I Got The Fairytale, The House In The Suburbs, And The Marriage — But I Want Out

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I met the guy who I would eventually marry when I was 20 years old. After a turbulent adolescence I fell happily into his arms and had never felt more safe, more accepted and more loved. He looked at me like he had never treasured anything more and when he said he would love me forever I believed it. The electric energy between us made me feel alive.

Years passed and we were happy. We were that couple who had what everyone wanted. We got our own apartment, got a cute kitten. We went on trips and made Facebook albums of our adventures. We got engaged in London, England while we danced to our favorite song in our hotel. We promised forever. We supported each other through university, through the papers and projects and late nights. May of 2010 was a big month: we got married, he graduated college and he turned 27. I was on the verge of 25 and felt like I had the whole world in my hands. I’d never felt so happy or so hopeful for the future. I couldn’t wait to buy our own home, start our careers, start our family.

I couldn’t tell you where things went wrong. The best way I can describe it is to use the boiling frog anecdote. Basically it states that if a frog is placed in boiling water, it will jump out. However, if it is placed in cold water that is slowly heated, it will not realize the danger until it’s too late. A few months after our third wedding anniversary, I began to feel like a frog in water that was getting hotter by the day

I looked around one day at everything I had worked for these past years: a beautiful home in the suburbs, a seemingly enviable marriage. I went to dinner with my husband and looked at him across the table. Age had changed his face; he was no longer the young boy I fell in love with. I recognized him as a man I loved, but from a place of familiarity and friendship, not romance and passion. When I looked at him, I no longer felt the air between us set into flames. And he didn’t look at me the same anymore either.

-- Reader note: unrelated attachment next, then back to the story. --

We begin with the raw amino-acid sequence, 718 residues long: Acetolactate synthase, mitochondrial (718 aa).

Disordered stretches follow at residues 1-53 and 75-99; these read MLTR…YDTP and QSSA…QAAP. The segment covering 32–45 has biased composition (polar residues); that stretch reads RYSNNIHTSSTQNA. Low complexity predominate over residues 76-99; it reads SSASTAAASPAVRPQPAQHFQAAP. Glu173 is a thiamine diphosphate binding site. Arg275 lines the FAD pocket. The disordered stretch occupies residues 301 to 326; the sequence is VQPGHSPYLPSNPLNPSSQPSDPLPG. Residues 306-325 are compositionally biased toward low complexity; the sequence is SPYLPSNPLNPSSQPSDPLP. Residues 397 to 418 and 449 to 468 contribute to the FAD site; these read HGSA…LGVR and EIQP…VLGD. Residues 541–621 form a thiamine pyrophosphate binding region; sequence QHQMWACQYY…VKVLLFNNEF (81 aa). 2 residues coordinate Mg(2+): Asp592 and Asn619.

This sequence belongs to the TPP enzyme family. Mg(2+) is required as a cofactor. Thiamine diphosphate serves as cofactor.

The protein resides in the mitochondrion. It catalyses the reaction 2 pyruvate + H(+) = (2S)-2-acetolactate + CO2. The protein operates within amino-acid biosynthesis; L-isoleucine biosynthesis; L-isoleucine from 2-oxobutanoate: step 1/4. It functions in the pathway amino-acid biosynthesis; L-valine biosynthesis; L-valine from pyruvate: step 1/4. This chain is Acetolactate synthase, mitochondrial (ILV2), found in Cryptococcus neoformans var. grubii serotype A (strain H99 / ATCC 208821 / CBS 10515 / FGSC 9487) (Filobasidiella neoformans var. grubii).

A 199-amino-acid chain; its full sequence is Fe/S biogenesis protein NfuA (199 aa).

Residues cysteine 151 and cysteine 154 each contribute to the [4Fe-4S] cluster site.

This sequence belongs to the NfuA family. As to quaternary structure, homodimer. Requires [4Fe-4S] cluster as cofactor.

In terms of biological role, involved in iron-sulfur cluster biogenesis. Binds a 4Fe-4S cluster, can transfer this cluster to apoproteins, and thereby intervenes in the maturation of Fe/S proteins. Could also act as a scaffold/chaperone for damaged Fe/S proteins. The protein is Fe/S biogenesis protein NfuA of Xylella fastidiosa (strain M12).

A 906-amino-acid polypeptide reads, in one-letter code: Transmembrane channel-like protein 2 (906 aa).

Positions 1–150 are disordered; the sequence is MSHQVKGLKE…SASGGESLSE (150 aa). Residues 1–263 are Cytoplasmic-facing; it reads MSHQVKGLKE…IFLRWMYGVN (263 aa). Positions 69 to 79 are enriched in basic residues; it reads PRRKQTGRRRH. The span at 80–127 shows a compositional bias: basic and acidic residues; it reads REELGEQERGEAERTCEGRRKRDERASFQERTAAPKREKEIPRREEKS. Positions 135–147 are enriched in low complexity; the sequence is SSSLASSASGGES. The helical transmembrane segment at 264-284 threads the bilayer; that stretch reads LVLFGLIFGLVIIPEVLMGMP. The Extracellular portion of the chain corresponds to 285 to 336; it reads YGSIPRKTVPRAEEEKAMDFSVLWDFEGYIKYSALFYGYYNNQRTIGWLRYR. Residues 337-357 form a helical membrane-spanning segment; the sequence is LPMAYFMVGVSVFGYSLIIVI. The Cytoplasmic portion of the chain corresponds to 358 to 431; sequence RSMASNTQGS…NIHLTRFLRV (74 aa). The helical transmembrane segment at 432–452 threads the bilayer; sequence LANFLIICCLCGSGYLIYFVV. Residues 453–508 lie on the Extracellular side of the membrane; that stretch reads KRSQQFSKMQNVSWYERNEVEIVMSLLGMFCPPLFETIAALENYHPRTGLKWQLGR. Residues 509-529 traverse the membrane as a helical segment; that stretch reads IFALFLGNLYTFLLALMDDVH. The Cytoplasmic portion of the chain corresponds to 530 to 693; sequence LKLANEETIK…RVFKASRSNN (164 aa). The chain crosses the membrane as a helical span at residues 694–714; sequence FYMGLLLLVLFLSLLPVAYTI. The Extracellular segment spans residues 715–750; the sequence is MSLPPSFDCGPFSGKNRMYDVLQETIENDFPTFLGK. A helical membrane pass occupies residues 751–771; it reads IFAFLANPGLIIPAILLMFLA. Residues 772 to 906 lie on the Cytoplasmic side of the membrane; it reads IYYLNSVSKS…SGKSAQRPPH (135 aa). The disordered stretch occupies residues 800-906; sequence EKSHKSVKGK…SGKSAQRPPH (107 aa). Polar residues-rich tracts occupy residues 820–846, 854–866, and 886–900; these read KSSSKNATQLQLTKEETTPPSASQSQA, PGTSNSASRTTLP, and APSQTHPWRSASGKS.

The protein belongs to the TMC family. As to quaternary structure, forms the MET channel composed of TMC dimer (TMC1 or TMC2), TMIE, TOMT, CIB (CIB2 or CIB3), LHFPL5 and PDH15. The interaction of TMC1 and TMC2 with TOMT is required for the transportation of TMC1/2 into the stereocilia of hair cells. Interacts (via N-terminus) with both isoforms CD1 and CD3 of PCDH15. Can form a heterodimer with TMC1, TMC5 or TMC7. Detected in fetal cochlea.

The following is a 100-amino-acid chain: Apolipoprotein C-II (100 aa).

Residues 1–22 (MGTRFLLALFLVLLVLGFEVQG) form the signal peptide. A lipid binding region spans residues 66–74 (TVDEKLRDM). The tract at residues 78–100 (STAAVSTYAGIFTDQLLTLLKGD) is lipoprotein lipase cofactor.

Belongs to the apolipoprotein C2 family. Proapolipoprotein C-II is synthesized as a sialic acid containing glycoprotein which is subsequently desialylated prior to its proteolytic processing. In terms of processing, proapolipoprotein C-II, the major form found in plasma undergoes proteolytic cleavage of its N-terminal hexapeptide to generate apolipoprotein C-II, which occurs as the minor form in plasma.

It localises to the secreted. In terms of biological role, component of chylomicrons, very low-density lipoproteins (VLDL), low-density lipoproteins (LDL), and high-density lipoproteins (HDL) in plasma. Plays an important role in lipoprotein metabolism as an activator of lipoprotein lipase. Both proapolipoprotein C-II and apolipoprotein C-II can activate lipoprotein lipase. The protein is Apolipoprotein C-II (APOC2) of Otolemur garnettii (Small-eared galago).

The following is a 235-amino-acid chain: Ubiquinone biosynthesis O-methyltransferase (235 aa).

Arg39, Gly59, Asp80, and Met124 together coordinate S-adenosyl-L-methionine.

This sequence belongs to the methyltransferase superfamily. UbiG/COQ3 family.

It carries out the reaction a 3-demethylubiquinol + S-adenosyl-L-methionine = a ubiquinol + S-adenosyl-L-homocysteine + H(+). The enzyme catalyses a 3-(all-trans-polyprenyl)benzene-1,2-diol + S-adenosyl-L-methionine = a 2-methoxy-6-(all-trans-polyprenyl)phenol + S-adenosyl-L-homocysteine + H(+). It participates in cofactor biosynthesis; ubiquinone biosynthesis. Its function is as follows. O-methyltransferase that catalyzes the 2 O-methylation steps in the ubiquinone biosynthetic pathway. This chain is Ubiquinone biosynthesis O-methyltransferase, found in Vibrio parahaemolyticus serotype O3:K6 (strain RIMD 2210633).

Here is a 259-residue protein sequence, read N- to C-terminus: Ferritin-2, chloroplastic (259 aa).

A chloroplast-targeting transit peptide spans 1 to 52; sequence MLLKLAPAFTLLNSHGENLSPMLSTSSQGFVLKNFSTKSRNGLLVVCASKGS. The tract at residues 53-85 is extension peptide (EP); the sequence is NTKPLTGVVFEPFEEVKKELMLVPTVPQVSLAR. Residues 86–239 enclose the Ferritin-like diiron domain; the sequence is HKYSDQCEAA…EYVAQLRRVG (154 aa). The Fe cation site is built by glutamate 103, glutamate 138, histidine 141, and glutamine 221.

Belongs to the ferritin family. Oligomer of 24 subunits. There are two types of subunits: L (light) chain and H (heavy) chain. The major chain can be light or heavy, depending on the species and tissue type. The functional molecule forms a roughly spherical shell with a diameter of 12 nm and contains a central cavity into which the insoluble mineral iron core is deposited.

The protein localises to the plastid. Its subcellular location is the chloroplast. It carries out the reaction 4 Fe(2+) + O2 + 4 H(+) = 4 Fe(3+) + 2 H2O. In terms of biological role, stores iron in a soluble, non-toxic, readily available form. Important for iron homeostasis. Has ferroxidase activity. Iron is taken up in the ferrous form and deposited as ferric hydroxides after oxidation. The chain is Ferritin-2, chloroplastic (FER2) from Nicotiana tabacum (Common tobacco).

I looked at myself in the mirror one night while getting ready for bed. And I mouthed the words too sickening to say out loud: I don’t want to be married anymore.

I realized that the things I worked so hard to get were the exact things that were making me feel trapped. The house, the marriage – I had wanted it all but these places that were once my refuge had become my prisons. And the hardest realization was that I had fully participated in their construction.

I didn’t want to be married anymore, so I shared those feelings with my husband. I used to think that was the worst decision of my life but now I realize it was the best. In that moment I knew I really loved him, because I would rather serve him with a painful reality than a false truth. I also realized that in that moment, I was willing to shatter someone else’s world in order to be true to myself. It was a heartbreaking, terrible, necessary lesson in self-authenticity.

I am getting what I wanted, and paying many prices along the way. This journey is far from over. Some days I feel strong, and some very weak. But there is a strange freedom in knowing that the worst thing I’ve ever been through is closer to being over versus still approaching, and another freedom in knowing that once you’ve lost everything, you have everything to gain. Life won’t always go how you expected it, but it will always go on. TC mark

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